….and thence home, where I found my aunt James and the two she joyces. They dined and were merry with us. Thence after dinner to a play, to see “The Generall;” which is so dull and so ill-acted, that I think it is the worst I ever saw or heard in all my days. I happened to sit near to Sir Charles Sidly; who I find a very witty man, and he did at every line take notice of the dullness of the poet and badness of the action….Thence-setting all them at home, I home with my wife and Mercer, vexed at my losing my time and above 20s. in money, and neglecting my business to see so bad a play. To-morrow they told us should be acted, or the day after, a new play, called “The Parson’s Dreame,” acted all by women.
I do most enjoy the quality of candidness, and no one can accuse Pepys of beating about the bush. This phrase was originally associated with hunting. In medieval times, hunters hired men to beat the area around bushes with sticks in order to flush out game taking cover underneath. However its meaning has morphed and indeed reversed to people who try and avoid talking about an embarrassing or difficult topics. Funny old thing, the English language.
My Thought for the Day is a reflection on why people do not tell the truth
I heard a lovely quote about Michael Jackson, much beleaguered and abused by those who tried to take advantage of his good nature. “You know why I like having kids around me? They are the only ones that tell me the truth”
I can think of reasons why people are not truthful in their conversations and dialogues.
Fallacy: we assume that people will be so upset or offended that they will distance themselves from our remark.
Fact: if said in the right (polite) way people will be grateful (I had no idea…. thank you for telling me …. etc)
Fallacy: our friends would not be able to handle it
Fact: your remark may have raised a subject that they have been troubled about for some time and your words may be a valuable catalyst for change.
Fallacy (in part): it is not the right time to mention something
Fact: Alas for some people there is never a right time as they continually defend themselves from all possibilities of attack. However, there is a time and a place for everything, and challenging someone when they have lots on their mind may be one step too far and will cause an adverse reaction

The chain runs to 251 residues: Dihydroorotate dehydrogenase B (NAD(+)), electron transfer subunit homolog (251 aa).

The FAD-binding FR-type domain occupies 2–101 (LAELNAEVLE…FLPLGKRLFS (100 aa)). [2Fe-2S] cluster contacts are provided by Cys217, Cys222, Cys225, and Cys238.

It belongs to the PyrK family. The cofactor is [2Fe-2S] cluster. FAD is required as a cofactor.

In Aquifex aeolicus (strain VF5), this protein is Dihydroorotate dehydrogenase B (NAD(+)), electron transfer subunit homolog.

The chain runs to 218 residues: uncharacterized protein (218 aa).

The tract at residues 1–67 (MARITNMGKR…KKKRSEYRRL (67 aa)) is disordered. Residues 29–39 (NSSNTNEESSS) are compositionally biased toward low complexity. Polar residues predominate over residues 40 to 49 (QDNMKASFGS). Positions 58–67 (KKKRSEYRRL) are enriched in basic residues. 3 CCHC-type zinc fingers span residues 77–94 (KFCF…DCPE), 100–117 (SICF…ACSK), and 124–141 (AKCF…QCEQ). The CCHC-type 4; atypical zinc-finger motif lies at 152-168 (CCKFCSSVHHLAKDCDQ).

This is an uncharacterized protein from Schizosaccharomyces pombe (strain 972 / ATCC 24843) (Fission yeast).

Fallacy: I will not speak to my friend about xx because I do not have all the facts
Fact: then start from what you do know and ask your friend to correct you if you are under a misapprehension.
Fallacy: I did not want to bother you so I did not mention x
Fact: the earlier a problem is tackled the easier it is to remedy (credit card debt for example, of a failing relationship)
Fallacy: my friend will reject me if I tell them what I think
Fact: if they know you care for them and you do it gently, it is vanishingly unlikely that they will take umbridge.
However there is another class of reasons why people are dishonest. I call it ‘window dressing’ and includes people who wish to create an impression which is at variance with their true nature. I suppose you could call it a con trick. Such are the pressures on the young in particular that they do not dare step out of line for fear of being marginalised or ridiculed. So sad. I bemoan the loss of individuality.
A defect or problem is not a weakness. It is part of the human condition. If you do not understand something, it does not mean you are stupid. It means that you are unfamiliar with that particular subject matter. No one is expected to be familiar with everything. We all have to start somewhere.
If you are frightened of doing something then just tell your friend. You will open up avenues of help that would otherwise not be offered. Honesty really is the best policy. (first said by Benjamin Franklin). While on the subject of wise quotes, how about the one below.
Amazingly, we do get occasional sun here in Somerset (blame the jet stream). Here are the goldfish sunning themselves in our pool.